In September 1984, OTA received requests from both the House and Senate Aging Committeesto study the implications for their constituents of medical technologies that can sustain life inpatients who are critically or terminally ill. Both Committee Chairmen, Senator John Heinz andCongressman Edward Roybal, expressed concern about elderly persons whose rights as patientsand dignity as citizens are, or are feared to be, jeopardized —either by unwanted aggressive medicaltreatment or, conversely, by financial barriers to treatment.The Senate Special Committee on Aging cited “new questions about the quality of life” thataccompanies increased survival made possible by “current and emerging methods of life support .“The Committee requested a “thorough review of the ethical dilemmas concerning life and deathdecisions that are faced by health care practitioners, elderly patients themselves, and concernedfamily members. ”OTA was asked to explore the special problems related to treatment decisionsfor older patients who are cognitively impaired and, thus, unable to make their own decisions,and to compare alternate methods for specifying in advance one’s wishes regarding treatment.The Senate Committee also expressed interest in comparative reviews of the various institutionaland noninstitutional settings in which life-sustaining technologies are used.The House Select Committee on Aging identified as the key issues those related to ‘(financialaccess” to life-sustaining technologies and the “right to choose.”Of special interest were waysto ensure that elderly persons retain autonomy in treatment decisions, and the roles of families,providers, and government in supporting patient autonomy. Ethical issues related to the use of technologies that are currently available or anticipated were to be reviewed to advance under-standing about care of the critically and terminally ill elderly. OTA was asked to assess the coststo patients, their families, and the public, and to lay the groundwork for policies about Medicareand Medicaid reimbursement of these technologies. Also of interest to the House Committee werethe growing use of home care and issues related to quality of care, especially in the home.In response, OTA has conducted a study of a wide range of topics, some of which have recentlybeen receiving a great deal of scrutiny inside and outside the government. In order to deriveinformation specific enough to guide possible congressional action and to be responsive to therequesting Committees, this examination of the issues is specifically tied to particular life-sustainingtechnologies and their use with patients who are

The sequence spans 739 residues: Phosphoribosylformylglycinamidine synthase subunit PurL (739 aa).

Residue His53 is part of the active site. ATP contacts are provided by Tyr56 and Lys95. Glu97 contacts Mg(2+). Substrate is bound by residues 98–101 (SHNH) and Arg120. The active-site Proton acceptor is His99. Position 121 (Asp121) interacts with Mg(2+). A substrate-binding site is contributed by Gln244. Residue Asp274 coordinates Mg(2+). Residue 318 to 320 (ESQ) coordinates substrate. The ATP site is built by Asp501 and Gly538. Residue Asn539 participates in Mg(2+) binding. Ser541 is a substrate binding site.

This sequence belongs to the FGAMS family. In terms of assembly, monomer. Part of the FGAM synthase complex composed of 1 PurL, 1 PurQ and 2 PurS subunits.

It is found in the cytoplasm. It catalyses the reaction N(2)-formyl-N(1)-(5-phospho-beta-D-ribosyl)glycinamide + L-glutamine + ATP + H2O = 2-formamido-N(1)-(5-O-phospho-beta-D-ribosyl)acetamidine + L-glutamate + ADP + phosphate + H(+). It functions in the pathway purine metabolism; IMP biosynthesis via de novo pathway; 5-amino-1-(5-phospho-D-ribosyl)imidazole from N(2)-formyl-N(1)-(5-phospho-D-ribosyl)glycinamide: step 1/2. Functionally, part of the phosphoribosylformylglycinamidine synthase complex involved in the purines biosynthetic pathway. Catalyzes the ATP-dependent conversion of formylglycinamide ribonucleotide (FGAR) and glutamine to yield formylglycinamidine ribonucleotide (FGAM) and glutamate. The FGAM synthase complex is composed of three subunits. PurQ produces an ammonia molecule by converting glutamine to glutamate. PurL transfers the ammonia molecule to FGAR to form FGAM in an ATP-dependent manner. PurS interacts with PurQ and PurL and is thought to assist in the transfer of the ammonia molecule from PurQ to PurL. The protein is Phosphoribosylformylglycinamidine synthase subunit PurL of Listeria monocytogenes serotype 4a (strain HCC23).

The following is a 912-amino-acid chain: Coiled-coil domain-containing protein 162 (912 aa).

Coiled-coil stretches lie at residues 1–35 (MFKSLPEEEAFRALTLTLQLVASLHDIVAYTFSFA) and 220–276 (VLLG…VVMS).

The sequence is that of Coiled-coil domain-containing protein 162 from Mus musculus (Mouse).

At the same time, much of this informationis applicable to life-sustaining technology in general and to citizens of all ages.OTA has tried to provide a strong sense of the human dimension in this report. In additionto descriptions of what is theoretically possible and statistically documentable, much informationis presented about the experience of individual patients and their families. The case examples,of which there are many, are true stories. While no case is “typical,” every one expresses thepotential benefits or the potential burdens of life-sustaining treatments. Each makes clear andpoignant the needs of patients, their families, and caregivers who are faced with decisions about-orthe consequences of decisions about—the use of life-sustaining technologies.